This study aimed to compare the effect of adding dexmedetomidineor or morphine to an infiltration mixture of (bupivacaine, lidocaine, and epinephrine) local anesthesia for knee arthroscopy. The primary outcome measure was the total consumption of intravenous ketorolac given during the first 24 h after surgery. The secondary outcome measures were time to first request of intravenous ketorolac, intensity of pain during rest and activity, side-effects, time for hospital discharge.

Inclusion criteria

Adult patients of the ASA physical Status I and II aged 20–45 years of either sex who were submitted for elective therapeutic knee arthroscopy were included in the study.

Exclusion criteria

Patient refusal, allergy to the used drugs, psychological problems, any previous surgery to the knee, Patients with chronic extensive synovitis or on continuous treatment for pain control, infection at the portal sites of injection. Furthermore, patients with bleeding diathesis or coagulopathy were excluded from the study.

Preoperative assessment

Preoperative assessment included medical history, clinical examination, laboratory investigations, including complete blood count, bleeding profile, blood glucose level, liver and renal function tests, and electrocardiogram (ECG). The procedure was explained to the patient together with the visual analog scale (VAS) where 0 represents no pain and 10 represents the worst pain imaginable.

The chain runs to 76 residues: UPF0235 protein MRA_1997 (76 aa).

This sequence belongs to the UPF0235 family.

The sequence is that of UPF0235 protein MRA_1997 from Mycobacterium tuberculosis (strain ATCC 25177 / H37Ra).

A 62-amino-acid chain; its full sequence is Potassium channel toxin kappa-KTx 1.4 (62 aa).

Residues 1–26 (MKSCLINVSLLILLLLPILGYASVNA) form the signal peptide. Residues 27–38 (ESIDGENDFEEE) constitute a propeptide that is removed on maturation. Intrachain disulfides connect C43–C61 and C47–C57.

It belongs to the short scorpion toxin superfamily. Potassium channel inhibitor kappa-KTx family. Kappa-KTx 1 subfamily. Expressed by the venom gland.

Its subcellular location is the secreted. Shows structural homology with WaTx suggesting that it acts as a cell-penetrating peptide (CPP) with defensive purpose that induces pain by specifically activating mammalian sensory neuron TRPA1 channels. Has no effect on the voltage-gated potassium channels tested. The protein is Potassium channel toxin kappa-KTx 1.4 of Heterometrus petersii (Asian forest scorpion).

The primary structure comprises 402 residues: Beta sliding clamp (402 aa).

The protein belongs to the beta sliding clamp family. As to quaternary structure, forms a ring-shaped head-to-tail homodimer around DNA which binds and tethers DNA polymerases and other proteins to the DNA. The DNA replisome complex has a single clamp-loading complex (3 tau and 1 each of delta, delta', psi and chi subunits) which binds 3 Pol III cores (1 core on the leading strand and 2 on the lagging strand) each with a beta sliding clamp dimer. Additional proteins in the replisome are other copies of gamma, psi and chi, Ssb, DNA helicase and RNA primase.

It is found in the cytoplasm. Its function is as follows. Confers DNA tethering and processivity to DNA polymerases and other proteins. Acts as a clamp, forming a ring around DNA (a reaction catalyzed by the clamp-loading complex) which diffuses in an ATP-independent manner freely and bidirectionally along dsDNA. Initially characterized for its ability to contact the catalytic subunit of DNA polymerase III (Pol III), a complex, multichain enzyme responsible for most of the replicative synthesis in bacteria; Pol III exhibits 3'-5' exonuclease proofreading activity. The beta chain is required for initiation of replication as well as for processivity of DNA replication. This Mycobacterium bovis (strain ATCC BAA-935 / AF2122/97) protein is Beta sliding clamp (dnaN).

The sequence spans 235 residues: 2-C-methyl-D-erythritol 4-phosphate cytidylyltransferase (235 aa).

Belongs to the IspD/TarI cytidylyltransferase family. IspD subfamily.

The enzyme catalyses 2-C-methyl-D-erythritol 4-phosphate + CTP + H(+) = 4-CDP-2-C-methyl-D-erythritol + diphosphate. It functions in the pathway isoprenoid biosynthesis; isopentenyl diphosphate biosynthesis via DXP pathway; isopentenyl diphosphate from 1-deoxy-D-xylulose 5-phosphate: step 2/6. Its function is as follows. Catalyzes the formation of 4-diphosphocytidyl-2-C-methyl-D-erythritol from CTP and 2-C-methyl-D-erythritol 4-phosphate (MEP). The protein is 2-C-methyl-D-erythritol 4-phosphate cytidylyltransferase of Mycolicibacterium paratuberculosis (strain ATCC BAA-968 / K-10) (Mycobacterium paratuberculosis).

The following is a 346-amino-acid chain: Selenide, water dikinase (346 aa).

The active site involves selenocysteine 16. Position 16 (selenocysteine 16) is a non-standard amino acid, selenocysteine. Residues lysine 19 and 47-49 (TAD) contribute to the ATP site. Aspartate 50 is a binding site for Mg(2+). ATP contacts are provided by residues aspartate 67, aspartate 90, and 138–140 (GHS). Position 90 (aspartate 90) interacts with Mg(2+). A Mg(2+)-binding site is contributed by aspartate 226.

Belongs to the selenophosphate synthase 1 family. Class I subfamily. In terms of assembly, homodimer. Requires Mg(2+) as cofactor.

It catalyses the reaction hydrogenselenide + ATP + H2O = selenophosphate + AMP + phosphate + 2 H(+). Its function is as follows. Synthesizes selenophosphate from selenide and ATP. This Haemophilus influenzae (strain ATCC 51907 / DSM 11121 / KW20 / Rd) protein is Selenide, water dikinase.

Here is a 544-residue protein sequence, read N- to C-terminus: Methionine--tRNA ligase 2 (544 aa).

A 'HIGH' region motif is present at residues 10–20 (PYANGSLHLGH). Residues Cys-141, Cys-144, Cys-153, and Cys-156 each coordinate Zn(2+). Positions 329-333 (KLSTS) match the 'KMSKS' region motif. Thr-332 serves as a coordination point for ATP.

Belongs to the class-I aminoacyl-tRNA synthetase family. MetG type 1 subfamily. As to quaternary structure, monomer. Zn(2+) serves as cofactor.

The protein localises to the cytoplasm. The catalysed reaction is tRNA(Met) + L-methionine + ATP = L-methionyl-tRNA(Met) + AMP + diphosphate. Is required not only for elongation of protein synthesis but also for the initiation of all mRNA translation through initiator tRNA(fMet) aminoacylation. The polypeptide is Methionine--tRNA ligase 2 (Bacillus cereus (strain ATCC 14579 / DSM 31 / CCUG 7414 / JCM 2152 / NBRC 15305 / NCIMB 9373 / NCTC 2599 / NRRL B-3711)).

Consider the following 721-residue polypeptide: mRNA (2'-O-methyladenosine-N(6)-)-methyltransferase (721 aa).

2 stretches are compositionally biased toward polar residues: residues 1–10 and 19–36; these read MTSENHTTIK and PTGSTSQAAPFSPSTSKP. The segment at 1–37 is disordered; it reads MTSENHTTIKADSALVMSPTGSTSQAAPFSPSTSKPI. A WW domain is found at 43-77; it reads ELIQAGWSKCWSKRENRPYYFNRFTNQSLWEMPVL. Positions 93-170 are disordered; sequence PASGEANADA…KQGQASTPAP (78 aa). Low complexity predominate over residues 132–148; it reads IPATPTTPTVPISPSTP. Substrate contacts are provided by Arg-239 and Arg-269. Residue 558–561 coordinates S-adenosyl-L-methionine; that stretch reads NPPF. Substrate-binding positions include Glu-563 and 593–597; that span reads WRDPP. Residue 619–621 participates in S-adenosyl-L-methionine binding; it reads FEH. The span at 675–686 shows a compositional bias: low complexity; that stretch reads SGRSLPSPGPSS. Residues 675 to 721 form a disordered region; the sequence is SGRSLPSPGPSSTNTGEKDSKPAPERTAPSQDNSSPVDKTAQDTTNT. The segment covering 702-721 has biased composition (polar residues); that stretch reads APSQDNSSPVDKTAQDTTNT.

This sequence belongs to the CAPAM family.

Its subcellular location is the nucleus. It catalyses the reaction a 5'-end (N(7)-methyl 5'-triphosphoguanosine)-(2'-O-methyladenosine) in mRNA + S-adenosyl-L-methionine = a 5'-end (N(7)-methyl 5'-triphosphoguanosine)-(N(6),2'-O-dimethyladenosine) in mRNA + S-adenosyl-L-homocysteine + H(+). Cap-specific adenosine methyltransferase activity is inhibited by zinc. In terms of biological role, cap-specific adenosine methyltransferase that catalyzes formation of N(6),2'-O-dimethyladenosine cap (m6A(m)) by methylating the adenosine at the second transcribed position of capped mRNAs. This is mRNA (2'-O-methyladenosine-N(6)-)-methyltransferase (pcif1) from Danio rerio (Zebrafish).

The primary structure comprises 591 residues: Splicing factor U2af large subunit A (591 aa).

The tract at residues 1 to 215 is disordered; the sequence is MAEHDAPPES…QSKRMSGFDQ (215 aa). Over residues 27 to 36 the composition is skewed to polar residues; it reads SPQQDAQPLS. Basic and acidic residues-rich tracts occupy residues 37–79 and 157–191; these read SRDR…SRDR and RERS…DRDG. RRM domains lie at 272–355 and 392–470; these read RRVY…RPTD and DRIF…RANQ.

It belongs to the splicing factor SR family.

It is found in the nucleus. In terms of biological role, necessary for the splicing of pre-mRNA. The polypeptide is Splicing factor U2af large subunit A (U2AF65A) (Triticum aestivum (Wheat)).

Sample size

Using G * Power software version 3.1.9.2 (Christian-Albrechts-Universität, Kiel, Germany), adopting a 40% decrease in the requiring postoperative analgesia as an accepted effect size, it was found that a sample size of 51 patients was required to achieve a power of 80% and alpha error of 0.05. Additional nine patients were added to compensate for dropouts making total sample size of 60 patients, 30 patients per each group.

Methods

Eligible patients were randomly allocated into two groups by a closed envelope technique using a computer generated block randomization method in blocks of 10. The computer randomization was performed and the allocation resulted in individual numbered and sealed envelopes before the study.